If only because he had just watched that startling contrast play out in 24 decisive minutes, he was referring in that latter critique to the isolation-addicted Knicks. With the Nuggets firing on all cylinders (including charter members of the Traded for Anthony Association, Wilson Chandler and Danilo Gallinari), the Knicks, athletically and stylistically, looked like a team of worn-out pistons, and of Fort Wayne vintage.
“Transition, transition, transition,” the Knicks’ coaches had written on the locker room board, a warning in triplicate that was much easier to read than repel. The highlight reel of marginally contested layups and dunks should have left little doubt on whether the 44-22 Nuggets have transitioned into the superior team just two years after Anthony — their erstwhile franchise player — forced a trade to New York.
The Denver crowd lustily booed Anthony and taunted, “Who needs Melo?” not that Anthony was around to hear it. After Tyson Chandler collided with Denver’s Corey Brewer and left with what the Knicks called a contused knee, Anthony walked off early in the third quarter to get treatment on a right knee that has been stiff with fluid buildup.
“He pulled the plug on it,” Coach Mike Woodson said, an admission, in effect, that the Knicks had too many problems to be worrying about how they compared with the young, vibrant and, by reputation, superstarless Nuggets.
When the Knicks went on to Portland for Thursday night’s game against the Trail Blazers, Anthony made plans to return to New York to have the knee-draining procedure he had stubbornly resisted. He figures to be out for a spell while Chandler, who played down the severity of his injury, could miss time on a five-game trip that began with an ugly blowout at Golden State and might have been the road to perdition if the Knicks weren’t a fortunate resident of the Eastern Conference.
Still first in the Atlantic Division and in the third overall playoff position, they would have to do some serious losing to slide further, and that would assume flawed teams like the Nets, the Celtics, the Hawks and the Derrick Rose-less Bulls could string together victories.
If Anthony’s injury does not require extended rest, or worse, geography could be what helps keep the Knicks’ season from devolving into wreckage — though Chandler, their 7-foot standup guy, admitted there was more to be concerned about than the recent run of rotten luck.
“We’ve been in a little bit of a decline, even in some of our wins,” he said. “There are some things we have to address on the team.”
One thing that must be asked as the regular season winds down: Did Knicks management, in its effort to load the roster with veterans bearing postseason scars to provide leadership for their actual money players, bring on too many in a state of physical decline?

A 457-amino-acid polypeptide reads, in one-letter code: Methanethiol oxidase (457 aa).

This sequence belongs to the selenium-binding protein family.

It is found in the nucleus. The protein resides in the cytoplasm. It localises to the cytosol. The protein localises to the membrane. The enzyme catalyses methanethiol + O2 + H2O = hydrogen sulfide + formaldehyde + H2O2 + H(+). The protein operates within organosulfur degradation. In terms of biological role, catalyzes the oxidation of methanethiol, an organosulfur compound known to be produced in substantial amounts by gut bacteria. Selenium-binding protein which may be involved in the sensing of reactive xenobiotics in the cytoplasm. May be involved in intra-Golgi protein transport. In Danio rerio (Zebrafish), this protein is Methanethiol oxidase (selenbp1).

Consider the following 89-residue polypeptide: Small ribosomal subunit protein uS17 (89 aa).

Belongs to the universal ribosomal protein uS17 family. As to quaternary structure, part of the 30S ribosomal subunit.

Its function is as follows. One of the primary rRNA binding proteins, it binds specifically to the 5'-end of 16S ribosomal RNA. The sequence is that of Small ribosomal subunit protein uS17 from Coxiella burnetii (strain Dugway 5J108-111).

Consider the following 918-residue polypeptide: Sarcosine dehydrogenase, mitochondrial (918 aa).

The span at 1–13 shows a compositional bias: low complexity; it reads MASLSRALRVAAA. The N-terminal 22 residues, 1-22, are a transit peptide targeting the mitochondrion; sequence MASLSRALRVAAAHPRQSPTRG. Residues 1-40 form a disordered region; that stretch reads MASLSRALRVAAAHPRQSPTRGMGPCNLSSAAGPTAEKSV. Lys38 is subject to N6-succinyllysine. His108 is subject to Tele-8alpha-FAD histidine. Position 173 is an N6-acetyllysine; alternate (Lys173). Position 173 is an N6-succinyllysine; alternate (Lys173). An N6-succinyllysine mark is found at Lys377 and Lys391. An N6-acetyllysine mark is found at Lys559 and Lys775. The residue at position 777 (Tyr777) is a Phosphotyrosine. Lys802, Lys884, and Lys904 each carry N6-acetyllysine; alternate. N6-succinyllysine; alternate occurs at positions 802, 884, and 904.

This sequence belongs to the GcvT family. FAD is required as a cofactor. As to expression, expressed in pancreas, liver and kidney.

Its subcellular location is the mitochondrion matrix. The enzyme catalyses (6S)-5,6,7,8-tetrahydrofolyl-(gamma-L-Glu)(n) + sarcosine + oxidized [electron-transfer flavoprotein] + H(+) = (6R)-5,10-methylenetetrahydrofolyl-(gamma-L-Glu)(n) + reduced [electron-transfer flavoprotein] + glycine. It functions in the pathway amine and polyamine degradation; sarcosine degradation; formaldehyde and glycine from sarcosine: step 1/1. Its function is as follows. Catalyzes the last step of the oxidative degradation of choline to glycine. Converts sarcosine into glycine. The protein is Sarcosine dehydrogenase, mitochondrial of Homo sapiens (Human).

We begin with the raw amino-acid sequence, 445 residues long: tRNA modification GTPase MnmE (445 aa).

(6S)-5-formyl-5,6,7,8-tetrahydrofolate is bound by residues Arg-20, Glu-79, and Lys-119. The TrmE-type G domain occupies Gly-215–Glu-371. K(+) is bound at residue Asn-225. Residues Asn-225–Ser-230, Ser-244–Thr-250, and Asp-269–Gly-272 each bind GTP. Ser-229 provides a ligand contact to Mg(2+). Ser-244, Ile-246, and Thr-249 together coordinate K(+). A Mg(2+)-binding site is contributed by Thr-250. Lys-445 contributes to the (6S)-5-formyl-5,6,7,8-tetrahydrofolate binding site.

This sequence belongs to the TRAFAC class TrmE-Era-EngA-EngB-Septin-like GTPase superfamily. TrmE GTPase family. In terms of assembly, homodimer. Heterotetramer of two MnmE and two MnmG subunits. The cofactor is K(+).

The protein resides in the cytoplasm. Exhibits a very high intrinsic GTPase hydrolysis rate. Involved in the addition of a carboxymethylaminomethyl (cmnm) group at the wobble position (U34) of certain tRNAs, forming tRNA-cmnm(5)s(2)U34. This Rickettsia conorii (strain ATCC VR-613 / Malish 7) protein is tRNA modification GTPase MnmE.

This particular matchup with the Nuggets made that question seem more like an indictment. Players like Ty Lawson and Andre Iguodala made the Knicks look decrepit. Wilson Chandler, who scored 24 points, went to the basket at will. We know running teams are dangerous off long missed jumpers, but the Nuggets beat the Knicks down the court even after New York scored.
And then there was Kenneth Faried, the second-year forward from Newark, rapidly becoming the N.B.A.’s dominant hustle player, looking as if he were rebounding off a trampoline, reminding us of what the Knicks’ roster sorely lacks.
“I’m not even sure how he’s everyplace at once,” said Moe, a regular at Pepsi Center, where the Nuggets are 29-3. “I mean, they’ve got a whole bunch of really good players. I’m telling you, they’re a threat.”
Conversely, the Nuggets are also in the ocean-deep Western Conference, where they could play rugged Memphis in the first round of the playoffs, and lose. But for now, they are rolling as much as the Knicks are reeling.
Remember when Jason Kidd was such an integral part of the Knicks’ 18-5 start? On Wednesday night, Woodson could keep him on the floor for only 8 minutes 55 seconds against the Nuggets’ speedy offense.
Remember how much of a brilliant stroke signing Rasheed Wallace seemed to be? Before Anthony emerged from the locker room to discuss his knee, Wallace hobbled away on crutches, another name on the growing list for those wishing to make excuses.
At least Woodson did not. “I’m not going to blame it on that,” he said, referring to the losses of Chandler and Anthony. “We got down. We were terrible at getting back.”
Transition, transition, transition. Is there time for the Knicks to get back to where they were, or is this old, used team running on empty?

Thursday, March 14, 2013

PI DAY 2013

Here are a few more images to go along with last year's Pi Day Post:


Tuesday, March 12, 2013